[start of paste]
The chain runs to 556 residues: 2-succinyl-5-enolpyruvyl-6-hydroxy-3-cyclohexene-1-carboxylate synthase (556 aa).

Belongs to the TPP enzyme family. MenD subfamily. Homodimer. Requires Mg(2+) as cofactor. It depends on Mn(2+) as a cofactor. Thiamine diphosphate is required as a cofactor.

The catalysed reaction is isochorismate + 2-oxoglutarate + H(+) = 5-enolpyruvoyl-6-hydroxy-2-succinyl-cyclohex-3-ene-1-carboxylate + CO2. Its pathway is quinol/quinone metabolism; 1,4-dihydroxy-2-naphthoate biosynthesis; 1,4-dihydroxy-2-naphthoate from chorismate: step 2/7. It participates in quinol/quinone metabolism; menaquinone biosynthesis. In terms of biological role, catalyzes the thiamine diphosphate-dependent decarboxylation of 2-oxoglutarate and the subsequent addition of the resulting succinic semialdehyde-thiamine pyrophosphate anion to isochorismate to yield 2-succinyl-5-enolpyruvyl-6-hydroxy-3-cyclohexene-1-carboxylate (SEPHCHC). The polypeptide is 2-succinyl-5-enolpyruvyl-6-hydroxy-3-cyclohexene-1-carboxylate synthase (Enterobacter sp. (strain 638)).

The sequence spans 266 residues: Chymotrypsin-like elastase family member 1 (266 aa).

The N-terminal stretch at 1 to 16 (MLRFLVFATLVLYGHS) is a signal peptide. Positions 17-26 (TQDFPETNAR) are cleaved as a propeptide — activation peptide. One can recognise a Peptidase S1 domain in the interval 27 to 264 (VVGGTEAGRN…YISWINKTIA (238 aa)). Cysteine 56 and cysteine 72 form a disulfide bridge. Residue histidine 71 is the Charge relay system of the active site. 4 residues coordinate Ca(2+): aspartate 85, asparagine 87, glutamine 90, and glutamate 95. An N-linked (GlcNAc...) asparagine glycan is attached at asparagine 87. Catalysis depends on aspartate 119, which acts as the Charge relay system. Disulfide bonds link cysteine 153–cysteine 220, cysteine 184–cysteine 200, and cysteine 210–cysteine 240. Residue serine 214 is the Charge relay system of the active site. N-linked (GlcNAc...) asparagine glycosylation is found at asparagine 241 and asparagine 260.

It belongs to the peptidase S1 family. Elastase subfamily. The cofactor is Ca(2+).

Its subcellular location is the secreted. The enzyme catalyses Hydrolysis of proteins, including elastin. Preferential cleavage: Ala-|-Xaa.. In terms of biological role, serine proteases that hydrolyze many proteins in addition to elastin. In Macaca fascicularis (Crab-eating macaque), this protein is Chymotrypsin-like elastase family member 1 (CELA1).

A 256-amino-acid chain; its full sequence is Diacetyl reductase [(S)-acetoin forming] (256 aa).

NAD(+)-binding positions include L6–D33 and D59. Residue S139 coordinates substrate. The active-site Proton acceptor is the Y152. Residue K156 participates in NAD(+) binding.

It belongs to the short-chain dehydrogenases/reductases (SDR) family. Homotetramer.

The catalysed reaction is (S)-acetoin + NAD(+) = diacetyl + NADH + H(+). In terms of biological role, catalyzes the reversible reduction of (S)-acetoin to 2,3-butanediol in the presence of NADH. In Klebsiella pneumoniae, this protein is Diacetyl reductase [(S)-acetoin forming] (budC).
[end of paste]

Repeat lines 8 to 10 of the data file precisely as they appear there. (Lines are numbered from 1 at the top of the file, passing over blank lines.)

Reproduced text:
A 256-amino-acid chain; its full sequence is Diacetyl reductase [(S)-acetoin forming] (256 aa).

NAD(+)-binding positions include L6–D33 and D59. Residue S139 coordinates substrate. The active-site Proton acceptor is the Y152. Residue K156 participates in NAD(+) binding.

It belongs to the short-chain dehydrogenases/reductases (SDR) family. Homotetramer.